The moderating effect of gender role on the relationships between gender and attitudes about body and eating in a sample of Italian adolescents
- 270 Downloads
The differential prevalence of eating disorders in males and females can be explained by the impact of gender-role orientations. Inside the Italian socio-cultural context, gender socialization can be influenced by stereotypical gender beliefs, and this may contribute to the psychological distress of individuals who identify with discrepant gender roles from their biological sex. Our study explored, within the Italian context, the potential moderating effect of masculinity and femininity on the relationships between gender and attitudes about body and eating.
Nine hundred and twenty Italian male and female adolescents (M = 427, F = 493; age 14–21 years) completed the Eating Disorder Inventory-2 (EDI-2) and the Bem Sex-Role Inventory (BSRI).
A moderating effect of gender role on the relationship between gender and bulimia, and drive of thinness emerged. Girls with higher levels of masculinity scored higher on bulimia than did their counterparts with lower levels, and boys with higher levels of femininity scored higher on bulimia and on drive for thinness than did their counterparts with lower levels. Data did not reveal a moderating effect of gender role on the relationship between gender and body satisfaction.
Our data suggest that adolescents who endorsed a gender role that is socially considered discrepant from their biological sex (girls with higher levels of masculinity and boys with higher levels of femininity) are more likely to show higher level of bulimia and drive of thinness. This suggests the need for prevention and treatment programmes for eating disorders that take into account individuals’ gender-role orientation and the influence that culturally dominant gender beliefs can exert on it.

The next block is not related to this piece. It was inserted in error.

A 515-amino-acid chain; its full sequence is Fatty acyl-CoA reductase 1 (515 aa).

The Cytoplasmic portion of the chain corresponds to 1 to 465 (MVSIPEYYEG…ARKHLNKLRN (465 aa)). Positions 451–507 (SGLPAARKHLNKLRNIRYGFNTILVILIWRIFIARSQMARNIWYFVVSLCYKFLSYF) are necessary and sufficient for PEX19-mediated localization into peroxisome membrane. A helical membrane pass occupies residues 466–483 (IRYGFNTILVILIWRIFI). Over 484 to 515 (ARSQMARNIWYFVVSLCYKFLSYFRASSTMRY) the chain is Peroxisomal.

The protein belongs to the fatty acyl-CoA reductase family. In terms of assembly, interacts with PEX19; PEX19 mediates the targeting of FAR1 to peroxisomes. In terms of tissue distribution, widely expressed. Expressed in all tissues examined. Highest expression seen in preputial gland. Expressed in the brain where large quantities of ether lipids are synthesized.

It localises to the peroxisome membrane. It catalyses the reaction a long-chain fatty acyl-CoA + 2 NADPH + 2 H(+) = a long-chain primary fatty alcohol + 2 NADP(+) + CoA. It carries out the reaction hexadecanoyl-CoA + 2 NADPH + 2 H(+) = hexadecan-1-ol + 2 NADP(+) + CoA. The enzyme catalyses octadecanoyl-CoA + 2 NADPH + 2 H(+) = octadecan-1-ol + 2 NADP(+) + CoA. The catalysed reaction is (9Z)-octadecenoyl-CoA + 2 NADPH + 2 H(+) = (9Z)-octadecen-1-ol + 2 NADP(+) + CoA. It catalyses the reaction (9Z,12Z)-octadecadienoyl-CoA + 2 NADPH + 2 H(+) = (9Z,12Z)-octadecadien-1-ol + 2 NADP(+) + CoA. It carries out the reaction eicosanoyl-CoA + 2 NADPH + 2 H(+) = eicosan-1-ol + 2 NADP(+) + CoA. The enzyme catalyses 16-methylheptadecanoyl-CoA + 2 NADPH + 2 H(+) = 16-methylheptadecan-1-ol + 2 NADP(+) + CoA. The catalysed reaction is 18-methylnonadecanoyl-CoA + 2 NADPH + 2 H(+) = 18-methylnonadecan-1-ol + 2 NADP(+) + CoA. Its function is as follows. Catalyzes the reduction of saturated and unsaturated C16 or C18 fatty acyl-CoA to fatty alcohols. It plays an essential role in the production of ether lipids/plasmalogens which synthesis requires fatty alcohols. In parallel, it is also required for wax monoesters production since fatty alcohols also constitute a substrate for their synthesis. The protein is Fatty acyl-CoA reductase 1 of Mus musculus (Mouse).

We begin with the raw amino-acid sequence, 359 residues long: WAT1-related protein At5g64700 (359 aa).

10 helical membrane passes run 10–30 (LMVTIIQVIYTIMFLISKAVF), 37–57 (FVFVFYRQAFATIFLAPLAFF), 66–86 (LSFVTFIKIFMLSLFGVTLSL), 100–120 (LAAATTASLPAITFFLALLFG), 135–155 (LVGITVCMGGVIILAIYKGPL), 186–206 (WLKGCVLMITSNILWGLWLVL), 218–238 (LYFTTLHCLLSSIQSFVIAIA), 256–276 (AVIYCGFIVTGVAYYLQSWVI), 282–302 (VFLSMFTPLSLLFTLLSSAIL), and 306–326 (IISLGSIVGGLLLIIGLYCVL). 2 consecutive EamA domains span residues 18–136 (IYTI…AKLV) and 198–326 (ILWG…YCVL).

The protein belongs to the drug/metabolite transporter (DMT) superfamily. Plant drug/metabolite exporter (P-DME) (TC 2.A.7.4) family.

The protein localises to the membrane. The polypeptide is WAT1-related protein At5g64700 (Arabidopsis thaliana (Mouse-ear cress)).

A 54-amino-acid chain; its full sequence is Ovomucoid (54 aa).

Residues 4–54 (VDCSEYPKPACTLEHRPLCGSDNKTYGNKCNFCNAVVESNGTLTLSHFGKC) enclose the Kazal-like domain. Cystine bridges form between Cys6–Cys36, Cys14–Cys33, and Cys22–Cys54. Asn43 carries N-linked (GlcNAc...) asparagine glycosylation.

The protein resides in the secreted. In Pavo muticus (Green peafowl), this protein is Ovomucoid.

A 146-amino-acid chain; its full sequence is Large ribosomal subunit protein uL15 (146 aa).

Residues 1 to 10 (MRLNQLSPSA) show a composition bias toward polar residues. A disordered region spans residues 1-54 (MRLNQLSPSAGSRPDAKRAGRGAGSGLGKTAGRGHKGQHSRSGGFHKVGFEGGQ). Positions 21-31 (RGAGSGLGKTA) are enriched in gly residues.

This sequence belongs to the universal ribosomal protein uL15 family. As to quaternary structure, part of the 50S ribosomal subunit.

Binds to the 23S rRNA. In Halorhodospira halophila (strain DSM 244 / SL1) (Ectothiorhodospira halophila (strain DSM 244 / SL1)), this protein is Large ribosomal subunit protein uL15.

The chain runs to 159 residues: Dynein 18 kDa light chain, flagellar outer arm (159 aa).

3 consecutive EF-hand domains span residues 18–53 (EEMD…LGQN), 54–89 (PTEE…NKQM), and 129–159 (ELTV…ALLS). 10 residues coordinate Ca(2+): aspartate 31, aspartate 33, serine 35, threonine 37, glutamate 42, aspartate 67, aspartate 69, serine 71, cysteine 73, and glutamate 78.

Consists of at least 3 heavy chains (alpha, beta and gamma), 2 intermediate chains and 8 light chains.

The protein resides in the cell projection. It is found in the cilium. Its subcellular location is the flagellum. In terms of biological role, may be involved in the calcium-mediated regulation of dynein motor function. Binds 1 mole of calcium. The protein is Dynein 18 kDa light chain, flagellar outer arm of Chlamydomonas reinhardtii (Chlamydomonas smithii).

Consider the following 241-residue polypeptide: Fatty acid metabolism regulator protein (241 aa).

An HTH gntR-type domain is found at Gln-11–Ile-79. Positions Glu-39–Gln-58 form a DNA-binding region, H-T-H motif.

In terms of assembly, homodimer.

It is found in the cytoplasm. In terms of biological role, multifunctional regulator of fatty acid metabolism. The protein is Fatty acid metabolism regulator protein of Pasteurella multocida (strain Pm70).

KeywordsGender Gender roles Body dissatisfaction Bulimia Drive for thinness Italian adolescents
Compliance with ethical standards
Conflict of interest
On behalf of all the authors, the corresponding author states that there is no conflict of interest.
In conducting the present research, ethical guidelines were followed. All procedures performed were in accordance with the ethical standards of the institutional research committee and with the 1964 Helsinki declaration and its later amendments or comparable ethical standards. Participation in the study was voluntary and the information provided was anonymous and confidential.
Written informed consent was obtained from all participants prior to participation in the study.
- 3.Pruneti C, Fontana F, Donalizio M et al (2004) Comportamento alimentare e immagine corporea. Studio epidemiologico su 4243 studenti italiani di scuole medie superiori e inferiori [Eating behaviours and body image. An epidemiological study of 4,243 Italian students in middle and high school]. Minerva Pediatrica 56:395–410Google Scholar
- 5.Cohn L, Lemberg R (2014) Current findings on males with eating disorders. Routledge, PhiladelphiaGoogle Scholar
- 14.Kjelsås E, Augestad LB, Götestam KG (2003) Exercise dependence in physically active women. Eur J Psychiat 17:145–155Google Scholar
- 29.Bem SL (1981) Bem sex role inventory: professional manual. Consulting Psychologists Press, Palo AltoGoogle Scholar
- 35.Cotrufo P, Iannaccone M, Cella S (2012) Biological gender, sexual orientation and gender role in eating disorders. In Jáuregui Lobera I (ed) Relevant topics in eating disorders (pp. 65–82). Intech Publisher, RijekaGoogle Scholar
- 38.Murnen SK, Smolak L (1997) Femininity, masculinity, and disordered eating: a meta-analytic review. Int J Eat Disord 22:231–242. doi: 10.1002/(SICI)1098-108X(199711)22:3<231::AID-EAT2>3.0.CO;2-O CrossRefGoogle Scholar
- 46.De Leo D, Villa A (1986) Il problema del rilevamento delle tipologie sessuali ed il Bem Sex Role Inventory [The problem of the detection of sexual typologies and the Bem Sex Role Inventory]. Firenze: OS Organizzazioni SpecialiGoogle Scholar
- 47.Garner DM (1991) Eating disorder inventory-2. professional manual. Psychological Assessment Resources, OdessaGoogle Scholar
- 48.Rizzardi M, Trombini E, Trombini G (1995) EDI-2, Eating Disorder Inventory-2. [Italian adaptation]. Firenze: OS Organizzazioni SpecialiGoogle Scholar
- 49.Warner RM (2012) Applied statistics: from bivariate through multivariate techniques. SAGE, Los AngelesGoogle Scholar
- 52.Butler J (2004) Undoing gender. Routledge, New York and LondonGoogle Scholar
- 57.Bruch H (1974) Eating disorders: obesity, anorexia nervosa and bulimia. Basic Books, New YorkGoogle Scholar
- 61.van den Berg PA, Mond J, Eisenberg M et al (2010) The link between body dissatisfaction and self-esteem in adolescents: similarities across gender, age, weight status, race/ethnicity, and socioeconomic status. J Adolesc Health 47:290–296. doi: 10.1016/j.jadohealth.2010.02.004.62 CrossRefGoogle Scholar